A New leaf part 3- Facing Fears
When I was 8 years old, I heard a story on the news about a man contracting HIV through a needle left on a seat in a movie theater. Panic struck me, and nothing felt safe. Of course, going to movies was out. There was no way I would fall victim to the same trap. Eventually, it went beyond a fear of going to movies to a fear of public places. If someone could be sick enough to put an infected needle on a movie theater chair, what’s to stop someone from putting a needle in the sand at the baseball field or in my backyard? The fear became so consuming that one day I found a sewing needle on the floor of our garage, and I started panicking and shaking. I asked my mom through tears and heavy breaths, “Why would God create a world and allow it to be filled with so much awfulness?” (Still a question that stirs me deeply.)
I was a scared, anxious kid. When I heard about something bad happening to someone else somewhere else, I immediately assumed it would happen to me, too. (This could also have been the beginning stages of narcissism now that I think about it.) Once I had a fear in mind, it became consuming and would lead to irrational scenarios where I would be doomed and there was nothing anyone could do to help. Looking back, I empathize with my mom and siblings. It must have felt so helpless to watch me panic inconsolably.
One of the reasons why I became a child and adolescent counselor is my deep understanding of how small and vulnerable a child can feel and how big and scary the world can seem. Although I still experience acute fears and high levels of anxiety at times, I no longer exist in that place of constant fear that consumed much of my energy as a child. As I got older, my fears took on more of an existential focus. Who am I? What is my purpose? Does anything I do really matter? Are we all just a speck of dust on the top of a flower being carried by a clumsy elephant named Horton? You know, the little things. Although these questions could consume me if I let them, I have found ways to re-focus myself from them by connecting with others, engaging in purposeful activities and embracing faith so that the unanswered questions could coexist with what I believed to be true.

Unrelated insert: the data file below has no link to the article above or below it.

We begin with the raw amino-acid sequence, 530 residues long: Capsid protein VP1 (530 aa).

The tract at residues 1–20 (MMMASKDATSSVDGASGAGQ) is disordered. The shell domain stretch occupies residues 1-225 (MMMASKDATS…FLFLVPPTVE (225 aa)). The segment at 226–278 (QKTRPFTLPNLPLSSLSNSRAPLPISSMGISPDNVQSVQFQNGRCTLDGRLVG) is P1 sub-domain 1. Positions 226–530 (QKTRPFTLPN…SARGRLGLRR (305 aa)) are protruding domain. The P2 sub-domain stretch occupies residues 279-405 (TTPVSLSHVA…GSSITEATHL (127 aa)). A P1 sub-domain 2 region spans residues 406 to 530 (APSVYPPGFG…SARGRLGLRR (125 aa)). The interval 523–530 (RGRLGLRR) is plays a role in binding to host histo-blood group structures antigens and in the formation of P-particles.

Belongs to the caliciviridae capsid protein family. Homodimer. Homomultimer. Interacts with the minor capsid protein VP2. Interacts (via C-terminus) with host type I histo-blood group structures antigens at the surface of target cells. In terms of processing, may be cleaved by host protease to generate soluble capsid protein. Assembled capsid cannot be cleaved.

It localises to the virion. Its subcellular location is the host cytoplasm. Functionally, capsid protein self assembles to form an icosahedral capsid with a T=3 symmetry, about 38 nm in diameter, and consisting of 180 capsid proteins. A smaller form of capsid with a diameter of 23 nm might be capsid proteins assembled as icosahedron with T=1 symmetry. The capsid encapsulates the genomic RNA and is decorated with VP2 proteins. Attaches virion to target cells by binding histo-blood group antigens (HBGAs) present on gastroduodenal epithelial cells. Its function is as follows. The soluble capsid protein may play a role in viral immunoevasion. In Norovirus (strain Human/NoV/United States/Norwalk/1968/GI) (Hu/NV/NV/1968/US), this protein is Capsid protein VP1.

I asked my college students to write down alternative words for common emotions like sadness, anger and fear. A descriptive emotion that came up to quantify fear was the word petrified. Literally paralyzed; frozen with fear. Think of the curse “Petrificus Totalus” from Harry Potter. The victim’s body goes rigid and the only thing he can move is his eyes. I know that feeling. And as I incorporate my thoughts and beliefs about fear with my passions and visions for my life, that word seems to be a common reaction to moving forward with my dreams. Sometimes, I literally feel stuck where I am out of fear. Fear of failure, fear of the unknown, fear of rejection, fear of change… Staying still feels safer, but in actuality, it perpetuates the state of fear- the petrification.
As a parent, it is remarkable to watch your child overcome fear. My son has a beautiful blend of a cautious and adventurous spirit that I really admire. I can see his initial concern and fear when he is presented with something he doesn’t understand or hasn’t experienced before, but it is followed by a desire to try. It’s like he knows he will regret it if he lets his fear take over. He has a bit of a formula for how he handles his fears. He starts out tentative and stays close. He checks things out for a minute or two and takes it all in. Then he slowly engages. He tries this new activity for a few seconds, then looks back and smiles. *This is my cue.* “Stay close, but I am going in.” After participating for a little while, he runs over to me with excitement in his eyes and asks if I saw him. I answer “I sure did!”, and he returns to the activity, not as a novice anymore, but as a student who is catching on and ready for more challenge.
I want to experience life that way. I don’t want to miss out on adventures because of my fear. And I don’t want to model for that my son. I want him to know that fear is normal and appropriate and even necessary, but that it doesn’t have to win. Some things are more powerful than fear- like love. In the third book/movie in the Lord of the Rings Trilogy, one of my favorite characters, Eowyn, niece of King Theoden, wants to fight with the men. When talking to Aragorn about fear, she says that she fears neither death nor pain, but rather a cage– “To stay behind bars until use and old age accept them and all chance of valor has gone beyond recall or desire.”
Eowyn does fight. In fact, she defeats the witch king, who touted that no man could ever kill him. (To which she responds, “I am no man!” Love it.) And she doesn’t do it for valor or for pride or even for her country. She does it for her friends. Her family. Love. I have things to fight for. People to face fears for and take risks for and even get hurt for. As she rides to battle with the childlike hobbit Merry riding with her, she says the words that I hold on to any time I feel weak and petrified in the face of of my fear. “Courage, Merry. Courage for our friends.”
The next time you think about avoiding your fears, ask yourself, “Who needs my courage right now?” And “Who could suffer if I don’t stand up and fight?”